Euronav confirms CMB sought to quash tie-up with Frontline
Belgium-based tanker shipping giant Euronav informed earlier today that it has received a letter from its biggest shareholder Compagnie Maritime Belge (CMB) seeking termination of the company’s tie-up with Frontline.
The letter was addressed to Euronav’s Supervisory Board, following the publication of a 13D filing in relation to the recent increase of its holdings in Euronav. Specifically, CMB continued buying shares ahead of the upcoming share exchange offer by Frontline, and CMB’s stake in Euronav has reached almost 24 pct.
Under Belgian law, whilst a minority shareholding of more than 25% could potentially be used to seek to block a full merger, it cannot block an operational combination between two companies.
“The fact that this development could take place, has always been planned for in the proposed combination,” Euronav noted.
The share exchange offer, which is expected to be launched in the first quarter of 2023, aims at combining the two companies so that they can act as one group where Frontline will be the parent and Euronav a majority-controlled subsidiary.
Euronav said that the exchange offer is independent of any merger.
According to Euronav, the new Frontline aims to become a leading global independent tanker operator with scale benefits, combing best-in-class leadership from two highly experienced management teams, and a “must-have” stock in the crude tanker market.
The new company has sustainable shipping high on the agenda, aspiring to the highest ESG standards in the industry.
In order to successfully complete the exchange offer, Frontline will need to accumulate a minimum of 50% +1 share of the current outstanding capital. Once Frontline takes control of Euronav, the two companies will be acting as one group.
Euronav pointed out that the majority of its shareholders are supporting the combination ‘as evidenced by the strong market response as well as the massive amount of votes against the appointment of three (3) non-independent directors proposed by CMB at the Euronav AGM last May.’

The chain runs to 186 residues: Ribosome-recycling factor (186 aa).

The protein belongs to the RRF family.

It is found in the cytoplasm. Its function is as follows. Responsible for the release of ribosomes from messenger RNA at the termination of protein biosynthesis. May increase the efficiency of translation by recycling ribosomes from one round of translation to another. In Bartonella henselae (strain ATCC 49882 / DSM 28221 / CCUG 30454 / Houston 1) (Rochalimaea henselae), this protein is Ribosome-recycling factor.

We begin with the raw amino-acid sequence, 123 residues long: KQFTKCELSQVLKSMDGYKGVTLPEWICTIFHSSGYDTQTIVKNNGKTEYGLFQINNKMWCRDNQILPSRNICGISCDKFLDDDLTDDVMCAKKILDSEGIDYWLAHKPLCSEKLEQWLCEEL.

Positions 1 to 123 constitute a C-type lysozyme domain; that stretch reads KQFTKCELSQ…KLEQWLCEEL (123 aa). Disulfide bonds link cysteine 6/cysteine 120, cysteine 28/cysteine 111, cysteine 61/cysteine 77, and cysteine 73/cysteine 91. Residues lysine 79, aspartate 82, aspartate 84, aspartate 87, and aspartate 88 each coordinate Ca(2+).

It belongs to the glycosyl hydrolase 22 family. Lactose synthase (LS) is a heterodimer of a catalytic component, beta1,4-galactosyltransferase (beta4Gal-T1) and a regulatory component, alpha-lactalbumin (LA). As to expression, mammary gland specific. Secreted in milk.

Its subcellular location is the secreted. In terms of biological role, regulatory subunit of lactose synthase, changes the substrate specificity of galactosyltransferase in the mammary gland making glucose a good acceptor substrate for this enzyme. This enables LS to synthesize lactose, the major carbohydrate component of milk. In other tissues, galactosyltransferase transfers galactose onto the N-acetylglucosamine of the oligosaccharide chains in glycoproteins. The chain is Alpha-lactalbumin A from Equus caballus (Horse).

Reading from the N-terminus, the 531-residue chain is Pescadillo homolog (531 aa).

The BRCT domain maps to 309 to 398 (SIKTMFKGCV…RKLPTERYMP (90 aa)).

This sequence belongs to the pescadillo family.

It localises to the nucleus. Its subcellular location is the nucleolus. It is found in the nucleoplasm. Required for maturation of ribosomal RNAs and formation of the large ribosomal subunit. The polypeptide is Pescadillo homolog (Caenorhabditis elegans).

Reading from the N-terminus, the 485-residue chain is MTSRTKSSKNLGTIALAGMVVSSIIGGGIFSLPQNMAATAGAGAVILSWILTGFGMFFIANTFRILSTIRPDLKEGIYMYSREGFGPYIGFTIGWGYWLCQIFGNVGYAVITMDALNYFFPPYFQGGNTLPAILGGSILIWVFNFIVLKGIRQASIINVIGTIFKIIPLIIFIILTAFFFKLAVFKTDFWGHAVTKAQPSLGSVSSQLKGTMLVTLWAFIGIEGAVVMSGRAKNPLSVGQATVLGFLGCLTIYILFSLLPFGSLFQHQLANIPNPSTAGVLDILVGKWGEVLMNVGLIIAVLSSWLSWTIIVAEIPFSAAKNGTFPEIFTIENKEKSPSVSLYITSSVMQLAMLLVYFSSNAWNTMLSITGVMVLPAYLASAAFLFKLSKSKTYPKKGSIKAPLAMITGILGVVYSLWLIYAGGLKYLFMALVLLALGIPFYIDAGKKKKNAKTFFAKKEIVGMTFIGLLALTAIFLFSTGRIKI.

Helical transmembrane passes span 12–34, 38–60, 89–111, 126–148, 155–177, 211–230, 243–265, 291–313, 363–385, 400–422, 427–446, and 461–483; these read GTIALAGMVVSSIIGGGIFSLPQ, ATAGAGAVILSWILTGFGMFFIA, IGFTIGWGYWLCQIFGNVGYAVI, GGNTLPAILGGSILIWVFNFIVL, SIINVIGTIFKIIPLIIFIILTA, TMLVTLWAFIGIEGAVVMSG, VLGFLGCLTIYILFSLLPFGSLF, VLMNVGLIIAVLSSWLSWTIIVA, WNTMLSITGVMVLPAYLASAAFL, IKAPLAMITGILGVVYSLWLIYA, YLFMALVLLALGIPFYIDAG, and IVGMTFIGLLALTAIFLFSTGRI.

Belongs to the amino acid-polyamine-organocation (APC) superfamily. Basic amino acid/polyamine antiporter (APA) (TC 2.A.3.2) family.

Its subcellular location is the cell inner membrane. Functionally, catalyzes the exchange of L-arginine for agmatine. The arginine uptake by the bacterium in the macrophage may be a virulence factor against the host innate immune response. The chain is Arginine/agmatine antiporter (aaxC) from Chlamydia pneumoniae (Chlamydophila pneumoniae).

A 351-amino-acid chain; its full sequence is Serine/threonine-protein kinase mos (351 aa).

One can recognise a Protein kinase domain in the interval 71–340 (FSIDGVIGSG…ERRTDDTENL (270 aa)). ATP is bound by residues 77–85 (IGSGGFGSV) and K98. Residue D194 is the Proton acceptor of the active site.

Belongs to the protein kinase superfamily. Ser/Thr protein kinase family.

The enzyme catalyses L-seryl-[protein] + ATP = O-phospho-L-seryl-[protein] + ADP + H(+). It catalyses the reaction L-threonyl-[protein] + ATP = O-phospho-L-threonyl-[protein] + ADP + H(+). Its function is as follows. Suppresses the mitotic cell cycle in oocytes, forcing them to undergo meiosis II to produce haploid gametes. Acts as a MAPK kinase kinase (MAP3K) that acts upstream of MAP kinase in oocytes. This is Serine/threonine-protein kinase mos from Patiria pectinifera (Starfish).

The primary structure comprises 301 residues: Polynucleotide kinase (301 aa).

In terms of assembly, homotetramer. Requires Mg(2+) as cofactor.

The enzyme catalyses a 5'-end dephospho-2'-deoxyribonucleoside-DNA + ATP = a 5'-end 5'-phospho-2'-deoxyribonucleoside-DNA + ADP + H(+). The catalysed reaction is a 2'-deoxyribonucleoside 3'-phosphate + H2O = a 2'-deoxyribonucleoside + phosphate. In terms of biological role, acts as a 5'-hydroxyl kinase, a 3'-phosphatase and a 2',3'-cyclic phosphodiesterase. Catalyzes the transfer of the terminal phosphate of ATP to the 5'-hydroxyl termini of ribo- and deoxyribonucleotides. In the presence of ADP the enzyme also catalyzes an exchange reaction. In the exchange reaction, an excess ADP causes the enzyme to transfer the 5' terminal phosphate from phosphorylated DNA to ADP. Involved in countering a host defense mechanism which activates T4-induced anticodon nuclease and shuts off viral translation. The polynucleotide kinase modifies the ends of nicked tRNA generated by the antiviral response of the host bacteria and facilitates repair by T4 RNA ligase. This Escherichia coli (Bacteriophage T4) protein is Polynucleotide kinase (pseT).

Euronav shareholders participating in the exchange will receive Frontline shares, at an exchange ratio of 1.45x Frontline share for each Euronav share.
“Euronav shareholders not participating in the exchange offer should be aware that, despite Euronav continuing to comply with all rules applicable to Belgian listed companies, they may face challenges associated with reduced liquidity and investor demand, associated with Euronav’s controlled status and limited float,” the company noted.
“We look forward to developing the combination further early in the new year.”
Frontline intends to formally launch the tender offer, in which case it will deposit a file for this purpose with the Belgian Financial Services and Markets Authority (FSMA), including a draft prospectus. The Euronav Supervisory Board will then examine the draft prospectus and present its detailed opinion in a response memorandum. If Frontline decides not to proceed with the tender offer, it will report about this in accordance with its legal obligations.
At the beginning of December, updating on its tie-up with Euronav, Frontline said that it was in the process of relocating from Bermuda to Cyprus, prior to the launching of the tender offer in the first quarter of 2023.
“A merger will be pursued as soon as possible following the tender offer, with the aim then being to submit the merger to the Frontline and Euronav shareholders’ meetings. In the meantime, the parties will pursue all corporate and other steps necessary for the combination,” the company said.